Getting Started with Google Ads Marketing – Planning

Google Ads is the digital marketing powerhouse for businesses aiming to reach customers when it matters most. The set up requires careful planning and strategic execution, so we’ve created a two-part guide to help you understand how the process works and what you need to be aware of when you – or your agency – launch Google campaigns.

Part one of this series covers planning and part two covers execution. Below are the concepts to sort out in your planning efforts before embarking on your Google Ads adventure.

Define your campaign strategy, goals & target audience

Select key product and service areas

Unless you only offer one product, you’ll likely need to determine which of your services or products are the most strategic for your business and focus on those in your campaigns. You can always add more on later, but you’ll want to take the less is more approach to start off with while the approach is honed over time. You can determine which to focus on based on factors as your highest margin business line, timely new service launches, or an area that needs more elevation in your marketing efforts.

Set goals based on historical data

To determine future success, it’s best to understand where you are now. Revisit your existing baseline of average monthly new clients, sales or leads so you know if your soon-to-be launched digital marketing efforts are making an impact. This includes knowing the number of leads or inquires you typically get, where they come from and who they are. Ideally, you’d have access to analytics data to know the number of your monthly website visitors and other vital stats, such as pageviews, leads, and time spent on page. Having this information will help you understand what is realistic once your campaign starts and how far you move the needle.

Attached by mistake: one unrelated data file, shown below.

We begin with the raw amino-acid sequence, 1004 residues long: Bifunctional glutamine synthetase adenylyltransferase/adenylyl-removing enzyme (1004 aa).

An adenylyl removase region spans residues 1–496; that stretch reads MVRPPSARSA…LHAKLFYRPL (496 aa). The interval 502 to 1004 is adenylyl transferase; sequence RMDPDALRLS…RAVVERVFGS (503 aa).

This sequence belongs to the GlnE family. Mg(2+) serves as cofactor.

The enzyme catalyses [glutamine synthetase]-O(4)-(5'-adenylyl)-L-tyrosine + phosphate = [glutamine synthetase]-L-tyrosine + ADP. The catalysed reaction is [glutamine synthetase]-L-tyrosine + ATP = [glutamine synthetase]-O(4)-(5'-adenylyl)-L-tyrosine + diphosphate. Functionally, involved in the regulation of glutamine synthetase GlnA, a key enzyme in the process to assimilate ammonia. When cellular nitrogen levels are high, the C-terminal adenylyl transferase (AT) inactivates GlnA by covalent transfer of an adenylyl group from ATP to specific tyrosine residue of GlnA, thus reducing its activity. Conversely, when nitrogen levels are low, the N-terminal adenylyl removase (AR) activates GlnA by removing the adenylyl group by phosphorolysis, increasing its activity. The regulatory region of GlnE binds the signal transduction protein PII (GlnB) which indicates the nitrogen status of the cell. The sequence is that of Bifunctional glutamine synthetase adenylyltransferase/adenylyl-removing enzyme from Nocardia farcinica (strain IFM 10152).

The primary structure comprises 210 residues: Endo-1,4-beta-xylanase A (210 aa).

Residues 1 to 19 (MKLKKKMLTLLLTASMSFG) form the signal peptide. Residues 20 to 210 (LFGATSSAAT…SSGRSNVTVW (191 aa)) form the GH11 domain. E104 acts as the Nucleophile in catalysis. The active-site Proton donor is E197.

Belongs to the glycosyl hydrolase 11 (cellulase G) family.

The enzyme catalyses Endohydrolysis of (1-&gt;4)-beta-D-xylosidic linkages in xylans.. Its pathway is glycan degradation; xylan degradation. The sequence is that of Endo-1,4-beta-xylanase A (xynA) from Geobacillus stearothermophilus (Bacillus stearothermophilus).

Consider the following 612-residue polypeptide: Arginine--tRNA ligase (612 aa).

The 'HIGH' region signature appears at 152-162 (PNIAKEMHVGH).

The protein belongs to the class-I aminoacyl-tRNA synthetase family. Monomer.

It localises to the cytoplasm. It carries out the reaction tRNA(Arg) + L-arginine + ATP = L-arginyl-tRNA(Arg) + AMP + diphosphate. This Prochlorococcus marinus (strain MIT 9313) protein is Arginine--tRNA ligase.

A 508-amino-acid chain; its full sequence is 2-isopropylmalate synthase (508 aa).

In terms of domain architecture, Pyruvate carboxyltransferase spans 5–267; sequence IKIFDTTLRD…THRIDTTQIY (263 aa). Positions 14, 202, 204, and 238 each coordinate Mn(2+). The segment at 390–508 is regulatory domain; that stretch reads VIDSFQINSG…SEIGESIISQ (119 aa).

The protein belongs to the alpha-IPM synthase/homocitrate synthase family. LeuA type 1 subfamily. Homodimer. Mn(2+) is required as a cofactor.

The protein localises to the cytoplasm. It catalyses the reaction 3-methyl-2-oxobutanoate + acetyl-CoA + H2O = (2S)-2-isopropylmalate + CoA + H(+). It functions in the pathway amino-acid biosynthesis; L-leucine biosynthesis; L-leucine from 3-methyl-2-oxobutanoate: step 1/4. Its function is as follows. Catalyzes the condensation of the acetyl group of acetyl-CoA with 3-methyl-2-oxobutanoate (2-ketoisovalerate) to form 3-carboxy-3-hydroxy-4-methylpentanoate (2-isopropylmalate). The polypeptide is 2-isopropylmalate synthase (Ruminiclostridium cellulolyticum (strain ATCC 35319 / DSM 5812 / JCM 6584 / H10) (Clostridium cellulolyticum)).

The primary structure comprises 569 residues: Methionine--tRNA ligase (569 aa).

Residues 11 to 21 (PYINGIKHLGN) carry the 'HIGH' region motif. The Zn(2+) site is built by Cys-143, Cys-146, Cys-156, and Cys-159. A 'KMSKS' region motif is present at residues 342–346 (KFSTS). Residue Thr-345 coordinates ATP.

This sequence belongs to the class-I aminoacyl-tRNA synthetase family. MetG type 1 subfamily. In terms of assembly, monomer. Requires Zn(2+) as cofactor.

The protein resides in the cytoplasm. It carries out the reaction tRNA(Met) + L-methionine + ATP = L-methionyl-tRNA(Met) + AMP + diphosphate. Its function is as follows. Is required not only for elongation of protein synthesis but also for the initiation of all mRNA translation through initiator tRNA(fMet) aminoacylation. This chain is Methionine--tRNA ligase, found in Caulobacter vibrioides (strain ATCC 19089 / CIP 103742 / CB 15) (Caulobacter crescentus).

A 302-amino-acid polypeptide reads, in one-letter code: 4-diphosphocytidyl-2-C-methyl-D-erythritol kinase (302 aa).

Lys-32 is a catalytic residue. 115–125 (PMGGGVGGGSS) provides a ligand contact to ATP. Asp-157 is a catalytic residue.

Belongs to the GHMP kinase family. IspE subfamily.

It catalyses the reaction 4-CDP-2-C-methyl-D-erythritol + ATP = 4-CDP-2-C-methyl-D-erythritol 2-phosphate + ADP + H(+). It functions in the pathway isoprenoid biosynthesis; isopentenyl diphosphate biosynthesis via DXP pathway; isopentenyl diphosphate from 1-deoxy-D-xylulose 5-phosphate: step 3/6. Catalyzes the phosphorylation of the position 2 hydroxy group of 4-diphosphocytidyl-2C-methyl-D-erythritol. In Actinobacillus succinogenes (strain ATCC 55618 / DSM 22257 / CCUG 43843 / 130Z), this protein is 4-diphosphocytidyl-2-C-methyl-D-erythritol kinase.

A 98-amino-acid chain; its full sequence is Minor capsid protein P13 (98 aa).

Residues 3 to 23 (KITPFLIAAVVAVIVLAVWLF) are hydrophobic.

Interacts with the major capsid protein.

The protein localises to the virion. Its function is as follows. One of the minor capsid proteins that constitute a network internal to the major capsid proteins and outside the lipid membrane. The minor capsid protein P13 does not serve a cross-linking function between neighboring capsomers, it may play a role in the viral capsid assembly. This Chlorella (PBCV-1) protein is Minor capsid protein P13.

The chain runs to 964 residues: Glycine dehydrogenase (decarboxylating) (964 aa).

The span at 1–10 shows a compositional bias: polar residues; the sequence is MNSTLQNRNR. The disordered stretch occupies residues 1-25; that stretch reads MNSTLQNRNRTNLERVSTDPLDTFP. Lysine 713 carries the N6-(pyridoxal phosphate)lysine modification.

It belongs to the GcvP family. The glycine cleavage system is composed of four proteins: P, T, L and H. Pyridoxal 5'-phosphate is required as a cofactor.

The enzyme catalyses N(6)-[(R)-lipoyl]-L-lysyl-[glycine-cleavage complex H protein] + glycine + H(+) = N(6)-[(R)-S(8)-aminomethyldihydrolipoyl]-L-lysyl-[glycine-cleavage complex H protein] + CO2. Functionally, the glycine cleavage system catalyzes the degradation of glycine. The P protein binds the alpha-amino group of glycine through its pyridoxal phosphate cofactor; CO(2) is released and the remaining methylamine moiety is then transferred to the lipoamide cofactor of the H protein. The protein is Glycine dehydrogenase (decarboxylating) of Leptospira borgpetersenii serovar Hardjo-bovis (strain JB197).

Outline your ideal customer and their path to purchase

Knowing why your clients buy from you and how they make purchases is just as important for online marketing as it is offline. Your ad copy and images will change depending on which stage your potential customers are in. Some of our clients focus on promoting ads to make users aware (or remind them) that the company or service exists while others focus on moving a potential customer to make a purchase. And some do both. Here are examples of how ads are tailored based on these circumstances.

Awareness Stage:

  • Focus on broad and informational concepts related to the industry, problem, or need.
  • Highlight the high-level unique selling points (USPs) of your product or service.
  • Encourage users to read a blog post, download a guide, or explore resources.
  • Use CTAs to match the exploratory nature of users at this stage, such as “learn more”.

Decision Stage:

  • Emphasise specific product features or benefits and what sets you apart from competition.
  • Include brand-specific wording and images.
  • Highlight promotions, discounts, or any special offers.